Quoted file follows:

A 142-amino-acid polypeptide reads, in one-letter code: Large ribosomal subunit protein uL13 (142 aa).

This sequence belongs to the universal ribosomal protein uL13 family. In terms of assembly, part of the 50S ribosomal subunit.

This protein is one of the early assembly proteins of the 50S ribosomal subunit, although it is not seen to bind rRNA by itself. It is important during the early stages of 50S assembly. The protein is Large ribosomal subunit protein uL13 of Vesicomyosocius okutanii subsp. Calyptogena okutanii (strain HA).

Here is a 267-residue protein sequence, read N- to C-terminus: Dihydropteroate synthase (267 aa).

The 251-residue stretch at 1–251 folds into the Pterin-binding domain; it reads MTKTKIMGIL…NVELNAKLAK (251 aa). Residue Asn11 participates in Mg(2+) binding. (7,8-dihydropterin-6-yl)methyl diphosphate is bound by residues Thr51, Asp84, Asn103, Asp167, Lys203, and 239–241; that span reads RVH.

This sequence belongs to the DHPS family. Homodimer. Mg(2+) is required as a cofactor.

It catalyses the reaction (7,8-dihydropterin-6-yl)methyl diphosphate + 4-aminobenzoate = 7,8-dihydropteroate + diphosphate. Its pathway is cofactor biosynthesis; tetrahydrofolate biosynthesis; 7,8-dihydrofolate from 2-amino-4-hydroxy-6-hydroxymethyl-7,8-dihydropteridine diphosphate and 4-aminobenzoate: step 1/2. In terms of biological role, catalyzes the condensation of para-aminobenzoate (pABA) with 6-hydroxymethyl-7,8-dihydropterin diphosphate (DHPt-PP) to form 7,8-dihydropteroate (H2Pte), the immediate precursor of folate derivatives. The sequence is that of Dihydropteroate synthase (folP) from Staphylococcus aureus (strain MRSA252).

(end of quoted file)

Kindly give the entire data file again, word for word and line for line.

A 142-amino-acid polypeptide reads, in one-letter code: Large ribosomal subunit protein uL13 (142 aa).

This sequence belongs to the universal ribosomal protein uL13 family. In terms of assembly, part of the 50S ribosomal subunit.

This protein is one of the early assembly proteins of the 50S ribosomal subunit, although it is not seen to bind rRNA by itself. It is important during the early stages of 50S assembly. The protein is Large ribosomal subunit protein uL13 of Vesicomyosocius okutanii subsp. Calyptogena okutanii (strain HA).

Here is a 267-residue protein sequence, read N- to C-terminus: Dihydropteroate synthase (267 aa).

The 251-residue stretch at 1–251 folds into the Pterin-binding domain; it reads MTKTKIMGIL…NVELNAKLAK (251 aa). Residue Asn11 participates in Mg(2+) binding. (7,8-dihydropterin-6-yl)methyl diphosphate is bound by residues Thr51, Asp84, Asn103, Asp167, Lys203, and 239–241; that span reads RVH.

This sequence belongs to the DHPS family. Homodimer. Mg(2+) is required as a cofactor.

It catalyses the reaction (7,8-dihydropterin-6-yl)methyl diphosphate + 4-aminobenzoate = 7,8-dihydropteroate + diphosphate. Its pathway is cofactor biosynthesis; tetrahydrofolate biosynthesis; 7,8-dihydrofolate from 2-amino-4-hydroxy-6-hydroxymethyl-7,8-dihydropteridine diphosphate and 4-aminobenzoate: step 1/2. In terms of biological role, catalyzes the condensation of para-aminobenzoate (pABA) with 6-hydroxymethyl-7,8-dihydropterin diphosphate (DHPt-PP) to form 7,8-dihydropteroate (H2Pte), the immediate precursor of folate derivatives. The sequence is that of Dihydropteroate synthase (folP) from Staphylococcus aureus (strain MRSA252).